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Personal Properties Securities Act

in Business Law by Anthea Digiaris on

On 30 January 2012, the new Commonwealth Government scheme for security interests came into effect, and the new Personal Property Securities Register (PPSR) began operations. The PPSR will have significant impacts on the conduct of business, of which you need to be aware.

What is Personal Property?

Personal property refers to any property that is not land or things affixed to land, which includes: fixed charges, floating charges, conditional sale agreements, chattel mortgages, motor vehicles, boats, machinery and equipment, crops, shares, intellectual property and contract rights.

If you have any debt, money or interest accrued over any of these items, you are affected by the new PPSR.

Why is the PPSR relevant?

The PPSR will have a major impact on how security over personal property operates and in determining who takes priority in competing interests over the same property.

Arrangements not traditionally thought of as security interests such as consignments, hire purchase agreements, leases of goods and conditional sale agreements (including an agreement to sell subject to retention of title) will now be security interest arrangements that will need to be registered.

The introduction of the register will mean for those purchasing personal property, a simple check of the register will tell if someone else has a competing interests in that property.

Examples of common transactions affected by the PPSR

  • When buying any asset over $5,000 (e.g.: a company vehicle, plant & equipment or intellectual property) you should conduct a search of the register to determine whether you are buying that property free from any security interest. The PPSR search may reveal that the seller does not actually have clear ownership of that item because it is used as security for a loan.
  • If you supply goods on credit and you wish to retain ownership of the goods until the buyer has paid your account in full, you should register this interest on the PPSR to ensure you have the greatest protection available to you in the event the buyer goes into liquidation or sells the good and refuses to pay. This is likely to affect a number of businesses and you should ensure you act to protect yourself.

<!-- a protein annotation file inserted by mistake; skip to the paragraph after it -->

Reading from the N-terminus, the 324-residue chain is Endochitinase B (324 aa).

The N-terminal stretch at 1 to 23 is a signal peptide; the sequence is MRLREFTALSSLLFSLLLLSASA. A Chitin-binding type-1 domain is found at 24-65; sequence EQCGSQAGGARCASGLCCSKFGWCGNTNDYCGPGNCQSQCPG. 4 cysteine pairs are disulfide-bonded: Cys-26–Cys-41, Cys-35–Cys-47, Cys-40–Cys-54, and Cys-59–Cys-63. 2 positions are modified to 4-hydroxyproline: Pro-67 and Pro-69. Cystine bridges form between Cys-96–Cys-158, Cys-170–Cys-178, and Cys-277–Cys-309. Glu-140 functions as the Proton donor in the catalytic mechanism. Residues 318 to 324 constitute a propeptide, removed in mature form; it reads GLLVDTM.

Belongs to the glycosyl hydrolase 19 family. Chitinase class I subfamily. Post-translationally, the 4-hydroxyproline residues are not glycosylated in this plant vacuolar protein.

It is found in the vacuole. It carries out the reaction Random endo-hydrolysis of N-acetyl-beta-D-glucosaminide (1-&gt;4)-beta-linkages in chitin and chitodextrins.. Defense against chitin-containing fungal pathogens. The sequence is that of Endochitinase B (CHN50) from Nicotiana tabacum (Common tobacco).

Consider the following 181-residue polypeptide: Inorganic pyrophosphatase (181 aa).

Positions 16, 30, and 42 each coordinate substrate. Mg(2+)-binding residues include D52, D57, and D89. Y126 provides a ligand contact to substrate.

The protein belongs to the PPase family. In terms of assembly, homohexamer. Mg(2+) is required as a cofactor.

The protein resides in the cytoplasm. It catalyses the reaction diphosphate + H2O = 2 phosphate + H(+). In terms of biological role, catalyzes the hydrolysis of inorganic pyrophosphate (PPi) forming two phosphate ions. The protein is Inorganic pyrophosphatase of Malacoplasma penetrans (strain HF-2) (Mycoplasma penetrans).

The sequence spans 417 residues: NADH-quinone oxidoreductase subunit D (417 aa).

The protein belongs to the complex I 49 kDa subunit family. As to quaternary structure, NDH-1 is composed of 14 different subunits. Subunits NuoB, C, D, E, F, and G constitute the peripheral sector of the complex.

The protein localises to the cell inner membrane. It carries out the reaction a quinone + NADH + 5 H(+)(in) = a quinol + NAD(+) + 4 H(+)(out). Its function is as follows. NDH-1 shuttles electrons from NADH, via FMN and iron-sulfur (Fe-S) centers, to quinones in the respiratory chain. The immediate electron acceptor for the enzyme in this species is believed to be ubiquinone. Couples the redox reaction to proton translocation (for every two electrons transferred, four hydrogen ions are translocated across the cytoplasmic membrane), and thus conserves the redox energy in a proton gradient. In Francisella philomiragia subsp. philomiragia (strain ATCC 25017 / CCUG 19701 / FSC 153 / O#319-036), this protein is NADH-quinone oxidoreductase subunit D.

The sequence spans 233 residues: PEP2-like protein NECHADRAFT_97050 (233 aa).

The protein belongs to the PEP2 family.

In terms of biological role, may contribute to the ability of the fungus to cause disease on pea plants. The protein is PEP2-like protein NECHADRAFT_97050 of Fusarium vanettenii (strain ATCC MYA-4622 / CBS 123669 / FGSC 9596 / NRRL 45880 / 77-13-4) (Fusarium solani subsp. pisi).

• If you provide any goods on consignment, you should register these on the PPSR.
  • If you have leased real estate to a tenant, you should consider whether any items other than fixtures (e.g.: factory equipment, fridges, furniture or other goods not fixed to the premises) exist and consider registering these interests on the PPSR. If a security interest is not registered, the goods may be sold or the goods may form part of the pool of assets in the event of a bankruptcy or liquidation. This will also have an impact on the purchase and sale of real estate and you will need to look at any personal property that is being sold with the real estate.

What should you do?

In light of the changes, you will need to look at the changes that may need to be made to your transactions, procedures and terms and conditions to make sure you do not suffer any adverse effects from the changes. You should also check with your accountant as to any other security interests your business may have.

Conclusion

It is clear that these changes will have some effect on your business practices and procedures. The consequences of not changing your practices could, for example, mean that your interest has a lower level of priority if a priorities dispute arose in the event of the insolvency or liquidation of a company that you lent to.

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